My curiosity has been flamed by two books, Avery Gordon’s Ghostly Matters: Haunting and the Sociological Imagination and the other, Jay Ruby’s Secure the Shadow: Death and Photography in America, a transcript on the nature of post-mortem photography in America, which includes several photos of dead people. A friend recommended the first book; the second, I found by accident in a used books shop. I could not leave the photographs behind.

Gordon is interested in the notion of the things behind things, the things that lie beneath. She takes notice of the thoughts that haunt her even as she is trying as a sociologist to do research on something concrete and ostensibly evident. Whereas Ruby is concerned to ask questions about why we have become so afraid of death, at least in the western world that we no longer take photos of our loved ones after death as mementos, or if we do take photos, they are kept private, not shared with the public, for fear that the owners might be considered ghoulish. (Ruby, 1995, p. 161)

I struggle to understand why so many things have become unspeakable, that it gets harder and harder to remember. But these days my mother’s memory for certain past events has a sharpness and clarity it never had before. My mother’s thin skin is a sign to me that soon she will be gone and with it her voice, I must catch her memories before it is too late, even as her memories are full of gaps and shadows. I will hitch her memories to mine and look for signs in between, look for the haunting to uncover something of her past.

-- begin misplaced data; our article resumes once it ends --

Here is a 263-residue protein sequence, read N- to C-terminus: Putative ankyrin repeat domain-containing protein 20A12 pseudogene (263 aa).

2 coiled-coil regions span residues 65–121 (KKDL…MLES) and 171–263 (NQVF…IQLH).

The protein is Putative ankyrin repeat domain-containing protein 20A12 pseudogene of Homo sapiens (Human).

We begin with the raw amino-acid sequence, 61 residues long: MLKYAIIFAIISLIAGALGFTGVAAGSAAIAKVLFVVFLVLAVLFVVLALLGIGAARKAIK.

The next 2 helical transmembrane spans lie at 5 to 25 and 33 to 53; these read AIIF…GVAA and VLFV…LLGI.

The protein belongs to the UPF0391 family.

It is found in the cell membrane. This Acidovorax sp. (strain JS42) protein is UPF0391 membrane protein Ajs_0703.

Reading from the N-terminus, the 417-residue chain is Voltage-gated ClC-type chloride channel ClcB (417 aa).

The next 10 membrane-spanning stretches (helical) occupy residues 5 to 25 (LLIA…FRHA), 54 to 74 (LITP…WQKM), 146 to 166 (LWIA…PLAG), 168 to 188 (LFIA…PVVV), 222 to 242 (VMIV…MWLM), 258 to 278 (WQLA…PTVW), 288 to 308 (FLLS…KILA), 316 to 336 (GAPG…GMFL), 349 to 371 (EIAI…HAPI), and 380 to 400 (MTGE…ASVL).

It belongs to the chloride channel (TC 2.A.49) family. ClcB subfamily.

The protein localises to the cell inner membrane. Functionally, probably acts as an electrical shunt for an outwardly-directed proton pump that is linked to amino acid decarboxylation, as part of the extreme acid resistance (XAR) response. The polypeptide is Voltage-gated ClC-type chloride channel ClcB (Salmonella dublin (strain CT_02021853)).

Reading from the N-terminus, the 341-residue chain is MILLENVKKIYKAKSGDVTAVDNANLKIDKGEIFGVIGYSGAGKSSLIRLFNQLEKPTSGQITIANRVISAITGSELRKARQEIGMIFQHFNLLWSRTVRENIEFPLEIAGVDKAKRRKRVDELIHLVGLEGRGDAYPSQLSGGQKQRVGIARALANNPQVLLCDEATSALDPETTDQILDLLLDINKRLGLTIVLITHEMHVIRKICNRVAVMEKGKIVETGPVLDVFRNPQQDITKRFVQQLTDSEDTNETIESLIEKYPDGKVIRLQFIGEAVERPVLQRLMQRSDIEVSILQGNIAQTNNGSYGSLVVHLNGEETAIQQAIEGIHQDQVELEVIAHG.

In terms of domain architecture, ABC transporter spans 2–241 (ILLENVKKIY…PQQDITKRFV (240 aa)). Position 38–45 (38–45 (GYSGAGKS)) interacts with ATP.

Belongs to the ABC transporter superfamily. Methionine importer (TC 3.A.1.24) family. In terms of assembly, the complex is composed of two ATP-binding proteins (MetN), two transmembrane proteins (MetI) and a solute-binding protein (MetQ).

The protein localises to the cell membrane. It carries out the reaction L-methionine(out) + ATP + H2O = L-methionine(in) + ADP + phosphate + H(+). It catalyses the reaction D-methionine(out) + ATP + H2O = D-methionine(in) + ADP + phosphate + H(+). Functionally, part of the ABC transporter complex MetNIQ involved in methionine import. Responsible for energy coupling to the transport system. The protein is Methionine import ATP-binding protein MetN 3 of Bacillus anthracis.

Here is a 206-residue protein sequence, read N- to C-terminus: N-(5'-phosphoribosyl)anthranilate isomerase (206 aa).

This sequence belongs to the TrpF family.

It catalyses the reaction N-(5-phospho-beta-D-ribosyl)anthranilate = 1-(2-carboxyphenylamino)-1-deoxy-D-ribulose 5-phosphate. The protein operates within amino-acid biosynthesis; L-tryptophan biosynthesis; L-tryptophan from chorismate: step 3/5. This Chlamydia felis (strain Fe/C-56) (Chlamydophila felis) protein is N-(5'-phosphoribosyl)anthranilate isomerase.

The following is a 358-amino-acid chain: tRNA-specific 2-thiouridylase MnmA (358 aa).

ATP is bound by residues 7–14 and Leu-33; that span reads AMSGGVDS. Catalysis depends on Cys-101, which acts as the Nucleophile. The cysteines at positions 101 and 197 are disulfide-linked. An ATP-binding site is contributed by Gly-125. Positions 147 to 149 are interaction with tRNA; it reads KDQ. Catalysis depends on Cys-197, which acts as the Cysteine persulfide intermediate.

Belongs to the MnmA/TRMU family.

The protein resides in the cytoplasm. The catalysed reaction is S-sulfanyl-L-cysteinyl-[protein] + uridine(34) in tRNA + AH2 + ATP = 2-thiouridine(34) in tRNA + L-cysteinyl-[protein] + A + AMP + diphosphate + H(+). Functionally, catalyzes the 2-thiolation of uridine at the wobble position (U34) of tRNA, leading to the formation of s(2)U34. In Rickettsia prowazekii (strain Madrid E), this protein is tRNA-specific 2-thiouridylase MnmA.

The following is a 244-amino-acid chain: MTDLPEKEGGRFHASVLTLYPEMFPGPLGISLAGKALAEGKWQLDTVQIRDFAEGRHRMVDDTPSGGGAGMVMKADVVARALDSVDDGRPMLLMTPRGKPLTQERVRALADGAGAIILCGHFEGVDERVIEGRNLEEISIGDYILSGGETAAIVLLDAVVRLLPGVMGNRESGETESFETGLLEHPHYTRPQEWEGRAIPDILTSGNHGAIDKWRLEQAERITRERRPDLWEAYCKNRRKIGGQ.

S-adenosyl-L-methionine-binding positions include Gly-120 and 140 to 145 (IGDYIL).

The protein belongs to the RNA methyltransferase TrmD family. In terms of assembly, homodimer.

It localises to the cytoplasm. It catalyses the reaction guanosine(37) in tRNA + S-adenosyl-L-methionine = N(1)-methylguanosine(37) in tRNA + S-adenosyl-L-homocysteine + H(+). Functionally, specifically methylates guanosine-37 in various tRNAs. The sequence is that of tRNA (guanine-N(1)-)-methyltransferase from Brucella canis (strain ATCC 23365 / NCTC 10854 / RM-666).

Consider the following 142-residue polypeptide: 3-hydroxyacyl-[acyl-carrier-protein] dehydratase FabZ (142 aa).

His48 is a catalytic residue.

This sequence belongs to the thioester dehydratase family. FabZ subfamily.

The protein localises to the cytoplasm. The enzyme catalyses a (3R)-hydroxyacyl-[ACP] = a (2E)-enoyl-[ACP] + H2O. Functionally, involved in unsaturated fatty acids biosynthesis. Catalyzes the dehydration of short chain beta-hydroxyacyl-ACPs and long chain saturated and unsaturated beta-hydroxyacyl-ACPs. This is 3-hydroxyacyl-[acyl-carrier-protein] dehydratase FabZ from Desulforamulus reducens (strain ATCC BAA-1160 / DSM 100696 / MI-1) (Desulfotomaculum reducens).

I follow in Gordon’s direction. She describes how one day she was on her way to a conference to present a paper. She does not spell out the topic but how she had found herself distracted away from her topic by thoughts of a woman whose image she had discovered as ‘missing’ from the photo of a conference group in Berlin several years ago. According to Gordon’s research, the woman, Sabina Spielrein should have been present in that photo, but she was not there. Spielrein is a little known psychoanalyst from Freud’s day, little known despite the fact that she was the first to hypothesise on the nature of the death instinct.

My mother is describing her wounded hand and I cringe at the thought that her skin is so thin it cannot withstand a simple knock, the sort of knock that would leave most of us with a red mark, at best; a bruise, at worst.

‘They peeled the skin back over the hole,’ my mother said. ‘It had rolled itself up and they dragged it back over the wound.’ The image left me squeamish. Why do we wince when people describe their injuries, their own or another’s injuries in graphic detail?

In time I asked my mother the question that had prompted my phone call. She could not remember who took the photo, but she suspected it was the neighbour of her cousin in whose house she had been staying. She told me again the story she has told me many times before, always at my instigation. When I was little I wondered that she could stay dry-eyed in the telling. She seemed so calm, when I had imagined that were I the mother of a dead baby I would find it hard to go on living.

‘It is harder’, my mother said in this most recent conversation to lose an older child. ‘When a child dies so young, you have fewer memories. It takes far less time to get over it.’

For my mother, memories keep the idea of her lost child alive but given that this baby was only five months old, her life so short, there are few memories attached to her.

Still there was a catch in my mother’s voice as she spoke to me over the phone, as if she were re-remembering the feeling of her loss all that time back.

As long as I can remember my mother has checked herself; kept her tears to herself; put a full stop onto her feelings by offering some trite homily, some staving-off comment:
‘Well, that was that. No use dwelling on these things.’